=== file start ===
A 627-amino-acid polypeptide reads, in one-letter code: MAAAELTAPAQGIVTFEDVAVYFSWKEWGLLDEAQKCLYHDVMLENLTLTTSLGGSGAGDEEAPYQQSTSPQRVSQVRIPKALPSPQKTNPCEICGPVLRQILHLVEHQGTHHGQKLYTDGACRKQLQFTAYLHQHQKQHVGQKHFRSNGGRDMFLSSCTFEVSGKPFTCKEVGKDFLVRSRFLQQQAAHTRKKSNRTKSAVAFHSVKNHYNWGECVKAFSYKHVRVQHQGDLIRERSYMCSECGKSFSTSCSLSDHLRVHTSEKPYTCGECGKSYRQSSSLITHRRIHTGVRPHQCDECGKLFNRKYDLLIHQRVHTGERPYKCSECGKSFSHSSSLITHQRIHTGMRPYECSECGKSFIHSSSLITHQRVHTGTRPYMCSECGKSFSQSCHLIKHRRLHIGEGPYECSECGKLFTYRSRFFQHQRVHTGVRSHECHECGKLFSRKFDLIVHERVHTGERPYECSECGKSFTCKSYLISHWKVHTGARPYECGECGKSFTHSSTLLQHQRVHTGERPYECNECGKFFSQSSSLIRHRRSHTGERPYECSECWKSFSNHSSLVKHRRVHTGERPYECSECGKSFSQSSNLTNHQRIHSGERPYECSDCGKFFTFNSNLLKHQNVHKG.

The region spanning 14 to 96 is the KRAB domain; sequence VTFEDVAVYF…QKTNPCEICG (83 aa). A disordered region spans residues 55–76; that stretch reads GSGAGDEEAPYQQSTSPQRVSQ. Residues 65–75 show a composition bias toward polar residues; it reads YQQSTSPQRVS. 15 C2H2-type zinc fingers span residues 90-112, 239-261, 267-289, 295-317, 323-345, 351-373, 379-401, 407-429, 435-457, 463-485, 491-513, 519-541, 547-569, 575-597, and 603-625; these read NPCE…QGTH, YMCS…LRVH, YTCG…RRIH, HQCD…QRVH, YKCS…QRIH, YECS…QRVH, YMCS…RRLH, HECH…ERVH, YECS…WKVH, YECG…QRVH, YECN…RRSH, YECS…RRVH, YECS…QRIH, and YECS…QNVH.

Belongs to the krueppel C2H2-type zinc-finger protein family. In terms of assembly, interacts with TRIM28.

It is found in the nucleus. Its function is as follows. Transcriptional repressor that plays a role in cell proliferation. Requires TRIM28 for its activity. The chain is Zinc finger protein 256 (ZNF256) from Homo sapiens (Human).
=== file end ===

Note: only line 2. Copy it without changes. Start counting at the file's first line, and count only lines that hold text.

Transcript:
The region spanning 14 to 96 is the KRAB domain; sequence VTFEDVAVYF…QKTNPCEICG (83 aa). A disordered region spans residues 55–76; that stretch reads GSGAGDEEAPYQQSTSPQRVSQ. Residues 65–75 show a composition bias toward polar residues; it reads YQQSTSPQRVS. 15 C2H2-type zinc fingers span residues 90-112, 239-261, 267-289, 295-317, 323-345, 351-373, 379-401, 407-429, 435-457, 463-485, 491-513, 519-541, 547-569, 575-597, and 603-625; these read NPCE…QGTH, YMCS…LRVH, YTCG…RRIH, HQCD…QRVH, YKCS…QRIH, YECS…QRVH, YMCS…RRLH, HECH…ERVH, YECS…WKVH, YECG…QRVH, YECN…RRSH, YECS…RRVH, YECS…QRIH, and YECS…QNVH.